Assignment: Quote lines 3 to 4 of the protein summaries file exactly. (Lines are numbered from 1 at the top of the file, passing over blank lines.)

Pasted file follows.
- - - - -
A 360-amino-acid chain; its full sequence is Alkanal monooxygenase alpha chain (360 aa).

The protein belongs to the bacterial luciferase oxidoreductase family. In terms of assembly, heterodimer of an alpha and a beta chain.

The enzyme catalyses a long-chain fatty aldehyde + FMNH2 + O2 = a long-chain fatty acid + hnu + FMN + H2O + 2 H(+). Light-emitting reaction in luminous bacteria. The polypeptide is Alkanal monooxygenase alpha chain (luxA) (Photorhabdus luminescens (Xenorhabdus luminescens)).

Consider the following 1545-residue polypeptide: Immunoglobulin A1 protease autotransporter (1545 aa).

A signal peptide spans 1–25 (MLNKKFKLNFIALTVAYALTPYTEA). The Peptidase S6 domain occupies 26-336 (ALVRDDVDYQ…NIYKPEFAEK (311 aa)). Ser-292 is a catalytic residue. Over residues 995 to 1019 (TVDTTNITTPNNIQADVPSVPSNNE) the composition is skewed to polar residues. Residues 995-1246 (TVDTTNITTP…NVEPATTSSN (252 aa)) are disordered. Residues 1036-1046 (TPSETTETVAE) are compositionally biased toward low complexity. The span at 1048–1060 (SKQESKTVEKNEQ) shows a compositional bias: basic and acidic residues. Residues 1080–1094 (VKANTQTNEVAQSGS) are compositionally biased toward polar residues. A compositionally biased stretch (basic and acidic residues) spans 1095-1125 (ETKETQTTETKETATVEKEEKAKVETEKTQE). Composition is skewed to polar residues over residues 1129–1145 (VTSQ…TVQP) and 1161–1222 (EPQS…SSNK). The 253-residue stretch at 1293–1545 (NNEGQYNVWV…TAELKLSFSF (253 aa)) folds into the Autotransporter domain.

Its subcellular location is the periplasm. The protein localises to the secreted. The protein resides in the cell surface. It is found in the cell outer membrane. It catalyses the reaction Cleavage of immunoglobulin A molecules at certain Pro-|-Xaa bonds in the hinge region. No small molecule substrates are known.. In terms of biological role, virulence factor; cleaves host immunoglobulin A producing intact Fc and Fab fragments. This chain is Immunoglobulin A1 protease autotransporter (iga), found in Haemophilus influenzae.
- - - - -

The enzyme catalyses a long-chain fatty aldehyde + FMNH2 + O2 = a long-chain fatty acid + hnu + FMN + H2O + 2 H(+). Light-emitting reaction in luminous bacteria. The polypeptide is Alkanal monooxygenase alpha chain (luxA) (Photorhabdus luminescens (Xenorhabdus luminescens)).

Consider the following 1545-residue polypeptide: Immunoglobulin A1 protease autotransporter (1545 aa).